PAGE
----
The Pew Research Center for the People and the Press has published a new study that measures the public’s knowledge of national and international news. The results are not likely to surprise anyone but Fox viewers, who come in at the bottom of the list (they probably don’t know that there is a list – or what a list is). And, although I’m not surprised to see the Daily Show/Colbert Report place high on the list, it is a bit of a jolt to see them at the very top. It would not likely shock Stephen Colbert, and not just because he would have felt it in his gut. While still with the Daily Show he explained why their audience reportedly got much of their news from the comedy program.
“Stephen Colbert, a Daily Show correspondent, has said that he doesn’t believe that viewers learn anything from the show. He contends that, if they weren’t already knowledgeable about political and social affairs, they wouldn’t get the jokes.”
That, of course, is true, and may help to explain these new statistics.
|Knowledge Levels By News Source:
|Daily Show/Colbert Report
|Major Newspaper websites
|News Hour w/Jim Lehrer
|National Public Radio
|TV News websites
|Google, Yahoo, etc.
|Network evening news
|Online news blogs
|Local TV news
|Network morning shows
These results confirm previous studies that showed Fox viewers as being, not only the least informed, but also more likely to hold beliefs about news that were demonstrably false. You might think that the quantity and frequency of these studies would have some effect on how the rest of the media deals with Fox. They are simply not to be taken seriously. And their viewers are not an audience that is open to diverse points of view. They are too focused on their fabrications of reality.
While I have not seen a study that confirms this, I don’t believe that Fox viewers are misinformed because of Fox. I believe that they self-select the news source that comports with their prejudices. Anyone who suggests that such an audience presents an opportunity for progressives to convey an alternate view is ignoring the deep-seated, built-in biases that attract an audience to Fox in the first place. Consequently, Democrats would have absolutely nothing to gain by appearing on a Fox-sponsored debate.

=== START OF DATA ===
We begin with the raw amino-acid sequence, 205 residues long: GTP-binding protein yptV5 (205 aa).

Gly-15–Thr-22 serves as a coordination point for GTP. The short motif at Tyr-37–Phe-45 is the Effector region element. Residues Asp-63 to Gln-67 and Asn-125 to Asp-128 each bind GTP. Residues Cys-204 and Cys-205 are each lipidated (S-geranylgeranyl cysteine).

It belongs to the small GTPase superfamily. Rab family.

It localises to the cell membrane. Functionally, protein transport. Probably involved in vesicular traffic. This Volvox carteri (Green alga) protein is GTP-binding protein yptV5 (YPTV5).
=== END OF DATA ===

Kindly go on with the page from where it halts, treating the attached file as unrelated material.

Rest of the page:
The study also makes some good points in support of the position that a decentralized and diverse media universe promotes greater knowledge. The study reports that…
“…people who use more news sources know more than those who use fewer sources.”
Some of this may seem obvious, but the Republican majority commissioners at the Federal Communications Commission still have to be convinced. They are presently conducting public hearings to determine whether media ownership caps should be loosened or repealed. This, despite the fact that numerous studies have agreed with the Pew Center’s conclusions. In October of 2006, the Benton Foundation released a set of studies that…
“…make clear that media consolidation does not create better, more local or more diverse media content. To the contrary, they strongly suggest that media ownership rules should be tightened not relaxed.”
And even the FCC’s own research concurred in a report that was buried, and ordered destroyed, by then FCC Chairman Michael Powell. [You can help persuade the FCC not to allow more consolidation by contacting them through the FreePress-sponsored StopBig Media campaign].
The importance of having varied and independent sources for news has never been clearer. The myopia of Fox and it’s audience is both frightening and depressing. If we ever hope to address the larger issues that face our country and our world, we will need an informed and energized citizenry. But the effect of corporate media megaliths works in diametric opposition to that goal. They are, in fact, producing a nation steeped in ignorance and division, and this study is just another nail in that coffin. Those of us who see through the veil must continue to fight for a truly free press, the keystone of democracy and the only path to true liberty.
The Pew Center has an online version of the survey that you can complete and compare your score with the rest of the survey group.